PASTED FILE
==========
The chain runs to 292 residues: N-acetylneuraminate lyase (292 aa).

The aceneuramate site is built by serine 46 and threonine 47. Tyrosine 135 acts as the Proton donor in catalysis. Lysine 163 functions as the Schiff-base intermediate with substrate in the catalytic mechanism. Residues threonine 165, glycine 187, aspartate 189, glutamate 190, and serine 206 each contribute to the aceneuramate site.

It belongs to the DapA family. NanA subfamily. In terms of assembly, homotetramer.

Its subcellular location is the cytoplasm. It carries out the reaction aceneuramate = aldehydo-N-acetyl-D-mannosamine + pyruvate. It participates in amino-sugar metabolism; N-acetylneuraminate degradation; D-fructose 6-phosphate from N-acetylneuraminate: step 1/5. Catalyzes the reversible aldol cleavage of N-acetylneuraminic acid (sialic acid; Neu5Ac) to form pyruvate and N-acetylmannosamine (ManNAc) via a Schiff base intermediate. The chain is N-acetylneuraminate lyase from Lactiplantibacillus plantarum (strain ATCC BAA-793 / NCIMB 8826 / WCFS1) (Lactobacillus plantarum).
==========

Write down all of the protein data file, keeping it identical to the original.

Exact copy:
The chain runs to 292 residues: N-acetylneuraminate lyase (292 aa).

The aceneuramate site is built by serine 46 and threonine 47. Tyrosine 135 acts as the Proton donor in catalysis. Lysine 163 functions as the Schiff-base intermediate with substrate in the catalytic mechanism. Residues threonine 165, glycine 187, aspartate 189, glutamate 190, and serine 206 each contribute to the aceneuramate site.

It belongs to the DapA family. NanA subfamily. In terms of assembly, homotetramer.

Its subcellular location is the cytoplasm. It carries out the reaction aceneuramate = aldehydo-N-acetyl-D-mannosamine + pyruvate. It participates in amino-sugar metabolism; N-acetylneuraminate degradation; D-fructose 6-phosphate from N-acetylneuraminate: step 1/5. Catalyzes the reversible aldol cleavage of N-acetylneuraminic acid (sialic acid; Neu5Ac) to form pyruvate and N-acetylmannosamine (ManNAc) via a Schiff base intermediate. The chain is N-acetylneuraminate lyase from Lactiplantibacillus plantarum (strain ATCC BAA-793 / NCIMB 8826 / WCFS1) (Lactobacillus plantarum).